Mechanical Mathematic Devices Reviewed and Explained!
April 7, 2018 7:10 PM   Subscribe

Behold the Addiator! I know what you’re thinking. For all of the cool mechanical calculators and mathematic engines and adding machines in everyday use that existed before the microchip, folks just can’t choose between. There should be someone to review mechanical math devices, who’s snarky and sarcastic and enthusiastic about these machines, and can explain how they work so you can follow along. Well! Here we are! This is the YouTube channel, owned and operated by Chris Staecker, mathematician, educator and collector! It begins with Napier’s Bones, and winds up at the Instrument Traverse Nomogram!
posted by Slap*Happy (15 comments total) 44 users marked this as a favorite
To follow up on my own post, the Napier's Bones link is worth the trip.
posted by Slap*Happy at 7:25 PM on April 7, 2018 [1 favorite]

The best thing about watching a bunch of these is that I now know some company has re-released the monkey multiplier and you can purchase a brand new one for about 15 bucks. Great post!
posted by wittgenstein at 7:49 PM on April 7, 2018

As MLP fan, I was delighted by the Hasbro calculator.
I was surprised not to find an episode on the Curta calculator, but that might be yet to come.
posted by bouvin at 4:01 AM on April 8, 2018 [1 favorite]

Fun - I watched a bunch of these last night - very entertaining!
posted by parki at 5:07 AM on April 8, 2018

I enjoyed how the review of the Monkey Multiplier turned into a philosophical discussion of the Chinese Room problem. These videos are amazing.
posted by Triplanetary at 9:17 AM on April 8, 2018 [1 favorite]

These are fascinating.
posted by Wretch729 at 10:04 AM on April 8, 2018 [1 favorite]

“Napier’s Bones!” always sounds to me like a catchphrase from an obscure Stan Lee/Jack Kirby comic, maybe the ‘Mazing Multiplier or the Canny Calculator...
posted by GenjiandProust at 10:19 AM on April 8, 2018 [2 favorites]

Does he do that cylindrical calculator you twist? I didn't see it and don't recall the name of it.
posted by Mei's lost sandal at 11:33 AM on April 8, 2018

In the past I have read about Napier's Bones (terrific marketing name btw) and was cool to see them used.
posted by parki at 12:35 PM on April 8, 2018

I cycle on Napier Road every time I ride to central london (because I refuse to take the Kensington High Street until CS9 is built and extended along it), and I always think of Napier's Bones.

And yes, I had always thought "Great Napier's Bones!" could be like "Great Caesar's Gost!", too!
posted by rum-soaked space hobo at 12:43 PM on April 8, 2018 [1 favorite]

I swear as a child we had an Addiator like device, not quite like what was in this post but it had a stylus
posted by 922257033c4a0f3cecdbd819a46d626999d1af4a at 1:38 PM on April 8, 2018 [1 favorite]

The polar planimeter one is good, though he doesn't demonstrate good technique. They're killer accurate if you set 'em up right.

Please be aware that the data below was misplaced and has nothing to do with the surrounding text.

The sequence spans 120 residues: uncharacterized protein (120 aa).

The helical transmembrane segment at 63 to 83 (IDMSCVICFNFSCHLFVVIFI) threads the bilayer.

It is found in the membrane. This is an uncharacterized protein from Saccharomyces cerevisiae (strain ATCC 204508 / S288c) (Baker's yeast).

I suspect the reason he doesn't have a Curta is that he's on an academic salary. Those things are rare and expensive.
posted by scruss at 1:40 PM on April 8, 2018 [3 favorites]

I have an Addiator. I purchased it at an estate sale of an old machinist, along with a few other gee gaws. The one I think is kind of cool is a gizmo called a Caliputer, which is a pocket sized stainless steel 4" vernier caliper with an that reads down to .001" (or should... the slide is a bit sloppy sideways and gives errors as a result), an integral slide rule that also calculates things like circumference, square roots and cutting speed, though the last one seems more puzzling even to me, a machinist. I think it's from the 1950s and was manufactured in Southern California.

The Addiator came with the stylus, but no instructions, so I set it aside, not quite understanding how to use it. I figured it was some kind of calculator, but wasn't sure how it worked. My son played with it a while and figured it out, though. Kind of a neat device.
posted by 2N2222 at 2:56 PM on April 8, 2018 [1 favorite]

Ah here it is! Curta Mechanical Calculator
posted by Mei's lost sandal at 10:39 PM on April 8, 2018

The Curta is a massively over-engineered device built to very high tolerances by expert machinists, manufactured in Lichtenstein of all places, and featured as a nerd-shibboleth in a William Gibson novel, and not one of the fun ones where the AI's have convinced themselves they're deities from a Caribbean pantheon. It's a Macguffin Silly Valley illionaires auction back and forth to each other. It's like a Stradivarius only you need to read the manual before playing it, as it's weird.

I like the Addiator better. I bought a cheap knock-off one made in Taiwan when I was in Third Grade at "School Store." It was a quarter, red metal and black plastic, and I still had 75¢ to buy my Mom a little pewter fox. Most of my essay about economics and budgeting was about how I liked my Mom. My Dad, engineer and aficionado of tech in the '70s, stole and I believe broke it accidentally, as it went missing shortly thereafter.

Is OK, we wound up with a Timex-Sinclair with a custom-built, hand-soldered mech keyboard, briefly a TI-99, and then a C=64 right up through Highshcool.

All of his kids now work in IT.
posted by Slap*Happy at 8:21 PM on April 10, 2018

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